Japan's Finance Minister just warned of increasingly precarious finances. The combination of enormous debt, rising inflation and higher interest rates will severely impact public finances in a country already struggling with a rapidly aging population and near zero economic growth.
While zero growth at a time of climate change and habitat destruction is desirable in my opinion, it is poison for debt service.
Here's a series of charts.
Debt To GDP At 250+%
The Bank of Japan (BOJ) has been engaging in the most massive "Yield Curve Control" (YCC) policy in history. YCC is a polite (obfuscatory?) way of saying that the central bank has been buying government bonds in ever increasing quantities, ie monetizing debt. It recently raised the upper limit of 10 year rates to 0.50% and precipitated an immediate market attack on JGBs. The BOJ panicked and is trying to talk rates lower, but it really can't defend its YCC policy for much longer - fundamentals always win in the end. I mean, with inflation at 4% who other than BOJ will buy 10 year bonds at or under 0.50%?
Here's where Japan stands today:
- Huge Debt
- Low Growth
- High Budget Deficits
- High Inflation
- Artificially Low Interest Rates
This is as black of a swan as I have ever seen. And keep in mind this: Japan is the world's third largest economy, and a major source of cheap liquidity found sloshing about in the global financial system (the yen carry trade).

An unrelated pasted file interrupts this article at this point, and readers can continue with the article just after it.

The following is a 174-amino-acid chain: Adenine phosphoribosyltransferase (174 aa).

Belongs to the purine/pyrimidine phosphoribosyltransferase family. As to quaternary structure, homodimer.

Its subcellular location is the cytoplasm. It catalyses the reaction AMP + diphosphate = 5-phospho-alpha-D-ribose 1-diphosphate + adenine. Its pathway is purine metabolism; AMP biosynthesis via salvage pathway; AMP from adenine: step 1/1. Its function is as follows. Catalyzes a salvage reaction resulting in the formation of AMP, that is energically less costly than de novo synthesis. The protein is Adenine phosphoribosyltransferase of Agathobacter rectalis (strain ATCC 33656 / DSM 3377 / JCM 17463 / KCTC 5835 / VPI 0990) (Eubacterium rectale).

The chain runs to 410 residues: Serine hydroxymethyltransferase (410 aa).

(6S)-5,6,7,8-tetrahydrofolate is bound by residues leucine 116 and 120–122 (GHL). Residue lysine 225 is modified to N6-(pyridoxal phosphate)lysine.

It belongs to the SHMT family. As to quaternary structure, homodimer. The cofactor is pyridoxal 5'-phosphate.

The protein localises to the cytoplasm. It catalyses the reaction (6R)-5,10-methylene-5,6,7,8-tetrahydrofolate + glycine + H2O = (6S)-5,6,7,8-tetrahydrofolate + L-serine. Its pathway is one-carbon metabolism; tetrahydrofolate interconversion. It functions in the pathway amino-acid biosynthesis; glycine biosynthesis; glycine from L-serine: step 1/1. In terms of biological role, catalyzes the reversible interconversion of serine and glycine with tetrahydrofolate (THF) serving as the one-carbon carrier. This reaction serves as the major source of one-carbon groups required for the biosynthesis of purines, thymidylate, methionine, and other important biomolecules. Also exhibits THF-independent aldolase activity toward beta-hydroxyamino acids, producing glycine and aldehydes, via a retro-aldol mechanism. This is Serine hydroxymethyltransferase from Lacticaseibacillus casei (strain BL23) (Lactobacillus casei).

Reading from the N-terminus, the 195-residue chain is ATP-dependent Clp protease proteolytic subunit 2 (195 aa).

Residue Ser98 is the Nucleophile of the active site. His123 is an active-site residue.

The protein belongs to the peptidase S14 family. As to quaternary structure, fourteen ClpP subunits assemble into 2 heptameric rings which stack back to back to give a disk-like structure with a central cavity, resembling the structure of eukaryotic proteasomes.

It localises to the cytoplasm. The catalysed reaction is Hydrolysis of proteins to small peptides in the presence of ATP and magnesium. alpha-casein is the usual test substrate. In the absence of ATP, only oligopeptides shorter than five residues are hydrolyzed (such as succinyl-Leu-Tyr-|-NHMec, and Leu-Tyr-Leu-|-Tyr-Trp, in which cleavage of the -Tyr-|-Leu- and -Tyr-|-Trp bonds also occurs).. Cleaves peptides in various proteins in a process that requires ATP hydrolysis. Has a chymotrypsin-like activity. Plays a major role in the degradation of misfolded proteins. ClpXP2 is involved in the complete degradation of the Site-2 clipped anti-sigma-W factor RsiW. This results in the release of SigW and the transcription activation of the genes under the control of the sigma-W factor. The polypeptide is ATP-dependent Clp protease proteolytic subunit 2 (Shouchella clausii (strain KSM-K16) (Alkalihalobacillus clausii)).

Look in the East. That's not the Sun rising, it's a flock of black birds with unusually long necks.
Forecasting a black swan event is futile. Many people have made similar prediction for decades(?!) now. You are right that Japan has serious problems, but they are also not the only one. If they are in trouble, others will likely follow closely behind.ReplyDelete
I certainly do not want to single out Japan, there are similar problems brewing elsewhere, from the US to Europe. If Japan stumbles the domino effect will surely be massive.Delete
krugman has basically argued for real U.S. interest rates to be forever negative or near zero... which leads to the question of why anyone should buy U.S. bonds... remember his own argument against bitcoins was that they don't pay interest / dividend... so why is it ok for U.S. bonds to pay negative dividends...ReplyDelete
truly wish our dear Nobel prize winner would put some effort into keeping his arguments consistent...
Krugman is now as political as they come to the detriment of his objectivity. I no longer pay much attention to his editorials.Delete